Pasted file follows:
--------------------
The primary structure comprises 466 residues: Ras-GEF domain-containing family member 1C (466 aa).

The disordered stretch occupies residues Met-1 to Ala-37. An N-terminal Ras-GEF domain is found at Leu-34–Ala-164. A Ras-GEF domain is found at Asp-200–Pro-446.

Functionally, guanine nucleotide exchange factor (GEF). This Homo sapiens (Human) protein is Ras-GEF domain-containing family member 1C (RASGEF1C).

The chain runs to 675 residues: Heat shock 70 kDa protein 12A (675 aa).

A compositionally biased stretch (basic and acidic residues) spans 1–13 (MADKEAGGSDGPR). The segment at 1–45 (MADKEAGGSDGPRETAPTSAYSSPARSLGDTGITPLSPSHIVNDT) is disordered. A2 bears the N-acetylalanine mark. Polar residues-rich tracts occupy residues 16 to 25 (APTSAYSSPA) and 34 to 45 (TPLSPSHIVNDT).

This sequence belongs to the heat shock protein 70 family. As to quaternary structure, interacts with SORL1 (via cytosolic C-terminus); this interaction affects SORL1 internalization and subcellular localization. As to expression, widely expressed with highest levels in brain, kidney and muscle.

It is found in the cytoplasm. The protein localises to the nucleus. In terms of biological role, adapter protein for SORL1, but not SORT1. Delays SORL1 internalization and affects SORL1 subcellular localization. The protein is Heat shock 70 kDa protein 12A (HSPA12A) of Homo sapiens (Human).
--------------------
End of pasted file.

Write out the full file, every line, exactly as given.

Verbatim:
The primary structure comprises 466 residues: Ras-GEF domain-containing family member 1C (466 aa).

The disordered stretch occupies residues Met-1 to Ala-37. An N-terminal Ras-GEF domain is found at Leu-34–Ala-164. A Ras-GEF domain is found at Asp-200–Pro-446.

Functionally, guanine nucleotide exchange factor (GEF). This Homo sapiens (Human) protein is Ras-GEF domain-containing family member 1C (RASGEF1C).

The chain runs to 675 residues: Heat shock 70 kDa protein 12A (675 aa).

A compositionally biased stretch (basic and acidic residues) spans 1–13 (MADKEAGGSDGPR). The segment at 1–45 (MADKEAGGSDGPRETAPTSAYSSPARSLGDTGITPLSPSHIVNDT) is disordered. A2 bears the N-acetylalanine mark. Polar residues-rich tracts occupy residues 16 to 25 (APTSAYSSPA) and 34 to 45 (TPLSPSHIVNDT).

This sequence belongs to the heat shock protein 70 family. As to quaternary structure, interacts with SORL1 (via cytosolic C-terminus); this interaction affects SORL1 internalization and subcellular localization. As to expression, widely expressed with highest levels in brain, kidney and muscle.

It is found in the cytoplasm. The protein localises to the nucleus. In terms of biological role, adapter protein for SORL1, but not SORT1. Delays SORL1 internalization and affects SORL1 subcellular localization. The protein is Heat shock 70 kDa protein 12A (HSPA12A) of Homo sapiens (Human).